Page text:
Tue. Sep 22nd, 2020
Gog/Magog Revisited: Modern Myths and Theories versus Actual biblical Prophecy (End-times Prophecy Revisited Book 4)

Gog/Magog Revisited: Modern Myths and Theories versus Actual biblical Prophecy (End-times Prophecy Revisited Book 4)

Some of the most popular end-time prophecy theories and scenarios have Ezekiel’s Gog/Magog prophecy either beginning to be fulfilled in our own time, or in the near future, or at least some time during the Tribulation Period. This book addresses this subject, evaluating several of the mainstream views with respect to a close examination of what scripture has to say about it. An alternative understanding is proposed, based on the assumption that if we let scripture speak for itself, taking the literal approach to interpretation, letting scripture interpret scripture, the answers are actually quite clear and uncomplicated. Furthermore the scenario that emerges from such an approach is logically consistent and believable, unlike those that are currently more widely accepted – which are fraught with contradictions both scripturally and logically. This work is an attempt to address the following questions:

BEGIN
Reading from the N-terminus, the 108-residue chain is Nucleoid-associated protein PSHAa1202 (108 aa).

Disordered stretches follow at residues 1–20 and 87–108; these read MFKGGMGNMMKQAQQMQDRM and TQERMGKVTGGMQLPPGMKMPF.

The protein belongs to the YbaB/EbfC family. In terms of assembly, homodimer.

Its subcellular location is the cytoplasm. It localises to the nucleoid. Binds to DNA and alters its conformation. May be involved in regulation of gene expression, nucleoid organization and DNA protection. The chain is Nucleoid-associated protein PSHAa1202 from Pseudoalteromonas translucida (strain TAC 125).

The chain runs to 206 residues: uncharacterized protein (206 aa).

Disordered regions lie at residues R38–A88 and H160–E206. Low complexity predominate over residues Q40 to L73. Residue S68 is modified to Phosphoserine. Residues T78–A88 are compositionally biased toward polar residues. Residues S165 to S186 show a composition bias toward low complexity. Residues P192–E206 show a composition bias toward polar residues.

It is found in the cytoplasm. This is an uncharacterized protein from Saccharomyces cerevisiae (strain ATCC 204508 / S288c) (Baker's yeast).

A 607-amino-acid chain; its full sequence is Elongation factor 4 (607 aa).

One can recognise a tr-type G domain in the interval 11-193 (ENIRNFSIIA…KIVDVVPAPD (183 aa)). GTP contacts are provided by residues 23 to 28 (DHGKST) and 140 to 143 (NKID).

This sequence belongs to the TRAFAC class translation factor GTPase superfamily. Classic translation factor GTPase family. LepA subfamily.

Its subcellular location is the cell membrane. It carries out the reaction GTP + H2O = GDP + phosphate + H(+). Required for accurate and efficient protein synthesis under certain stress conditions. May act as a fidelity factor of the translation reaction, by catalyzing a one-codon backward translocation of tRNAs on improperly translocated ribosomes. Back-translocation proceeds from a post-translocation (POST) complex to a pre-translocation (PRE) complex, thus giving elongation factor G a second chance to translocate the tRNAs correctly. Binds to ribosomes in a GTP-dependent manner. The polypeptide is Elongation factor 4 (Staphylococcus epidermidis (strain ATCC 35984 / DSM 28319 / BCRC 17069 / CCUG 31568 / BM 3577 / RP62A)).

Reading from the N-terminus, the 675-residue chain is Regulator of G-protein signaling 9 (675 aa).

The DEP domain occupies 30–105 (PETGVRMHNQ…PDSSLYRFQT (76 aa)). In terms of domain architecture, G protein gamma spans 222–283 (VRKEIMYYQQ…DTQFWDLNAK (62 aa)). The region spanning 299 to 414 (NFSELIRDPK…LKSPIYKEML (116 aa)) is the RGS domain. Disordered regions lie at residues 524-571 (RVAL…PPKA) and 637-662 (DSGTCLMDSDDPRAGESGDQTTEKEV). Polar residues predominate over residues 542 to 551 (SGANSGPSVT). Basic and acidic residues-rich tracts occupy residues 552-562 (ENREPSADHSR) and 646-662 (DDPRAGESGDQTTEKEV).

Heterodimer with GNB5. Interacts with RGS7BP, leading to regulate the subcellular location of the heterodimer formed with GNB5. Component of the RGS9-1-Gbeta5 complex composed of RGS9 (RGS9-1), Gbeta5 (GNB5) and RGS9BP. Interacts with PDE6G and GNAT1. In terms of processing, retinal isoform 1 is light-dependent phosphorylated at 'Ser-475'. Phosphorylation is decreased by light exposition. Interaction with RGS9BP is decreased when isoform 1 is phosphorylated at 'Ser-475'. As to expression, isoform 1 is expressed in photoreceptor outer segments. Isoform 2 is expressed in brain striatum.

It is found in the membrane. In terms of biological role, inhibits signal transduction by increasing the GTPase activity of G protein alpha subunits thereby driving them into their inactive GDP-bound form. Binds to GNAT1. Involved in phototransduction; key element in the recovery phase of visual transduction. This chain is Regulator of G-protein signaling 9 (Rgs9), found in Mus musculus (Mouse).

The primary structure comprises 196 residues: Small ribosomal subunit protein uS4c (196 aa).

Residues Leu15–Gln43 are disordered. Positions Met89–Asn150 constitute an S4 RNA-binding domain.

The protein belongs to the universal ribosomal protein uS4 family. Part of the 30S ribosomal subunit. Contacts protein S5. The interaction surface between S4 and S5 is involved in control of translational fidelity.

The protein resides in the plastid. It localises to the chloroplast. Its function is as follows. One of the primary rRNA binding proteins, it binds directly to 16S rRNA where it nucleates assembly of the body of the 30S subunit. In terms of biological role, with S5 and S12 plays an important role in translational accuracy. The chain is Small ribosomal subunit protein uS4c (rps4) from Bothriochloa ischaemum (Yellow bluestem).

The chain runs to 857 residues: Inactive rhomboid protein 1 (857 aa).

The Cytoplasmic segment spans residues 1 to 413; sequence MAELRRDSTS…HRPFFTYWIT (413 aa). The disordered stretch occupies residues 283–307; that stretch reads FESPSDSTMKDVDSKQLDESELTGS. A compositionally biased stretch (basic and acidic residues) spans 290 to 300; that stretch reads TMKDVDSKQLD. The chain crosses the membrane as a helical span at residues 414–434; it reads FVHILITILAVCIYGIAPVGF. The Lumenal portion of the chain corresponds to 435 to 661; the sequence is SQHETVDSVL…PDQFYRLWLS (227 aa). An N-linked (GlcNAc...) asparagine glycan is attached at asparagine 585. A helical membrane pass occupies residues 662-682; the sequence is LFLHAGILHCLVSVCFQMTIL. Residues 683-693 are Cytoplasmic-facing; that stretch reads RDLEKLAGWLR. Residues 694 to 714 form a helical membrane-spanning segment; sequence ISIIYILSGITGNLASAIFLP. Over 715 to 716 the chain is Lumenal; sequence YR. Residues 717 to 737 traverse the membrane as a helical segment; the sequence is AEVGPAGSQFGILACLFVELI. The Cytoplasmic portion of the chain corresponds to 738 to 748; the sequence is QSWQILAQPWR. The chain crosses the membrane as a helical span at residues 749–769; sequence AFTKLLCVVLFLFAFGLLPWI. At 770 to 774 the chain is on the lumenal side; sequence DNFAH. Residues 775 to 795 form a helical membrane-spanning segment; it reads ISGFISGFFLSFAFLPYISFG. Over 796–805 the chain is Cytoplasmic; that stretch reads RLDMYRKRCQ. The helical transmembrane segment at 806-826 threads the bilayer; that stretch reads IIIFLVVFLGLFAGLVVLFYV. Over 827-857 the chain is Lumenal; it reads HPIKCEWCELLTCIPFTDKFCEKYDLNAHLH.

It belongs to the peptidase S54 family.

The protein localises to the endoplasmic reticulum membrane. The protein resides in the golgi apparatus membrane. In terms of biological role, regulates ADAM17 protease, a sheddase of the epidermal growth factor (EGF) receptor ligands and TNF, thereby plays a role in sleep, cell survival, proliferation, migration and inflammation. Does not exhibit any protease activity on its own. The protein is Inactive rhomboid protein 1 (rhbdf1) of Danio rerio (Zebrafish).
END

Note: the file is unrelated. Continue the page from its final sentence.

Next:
1. If we apply the commonly accepted rules of exegesis and hermeneutics (i.e. interpretation of scripture) with intellectual integrity (applying the same rules to our own interpretation as we do to the interpretations of our opponents), does scripture really teach that Gog and his army will appear on the scene in the near future, or during the Tribulation Period, along with the Antichrist?
2. Are there really sound biblical reasons to believe that there will be two huge battles led by two different characters referred to in scripture as “Gog” associated with “Magog,” both with the same objective (destroy Israel) and the same outcome (obliteration by divine intervention)?
3. Did John overlook such a key and major global conflagration as Ezekiel’s Gog invasion such that he doesn’t even mention it in his most complete and detailed book of Revelation, which is specifically about that very period? Is then the Gog he does tell us about another Gog which is to come over a thousand years later? Is it really sound and intellectually honest exegesis of scripture which indicates that the Gog of Ezekiel is not the same as the Gog of Revelation, or is it the result of theoretical presuppositions and circular reasoning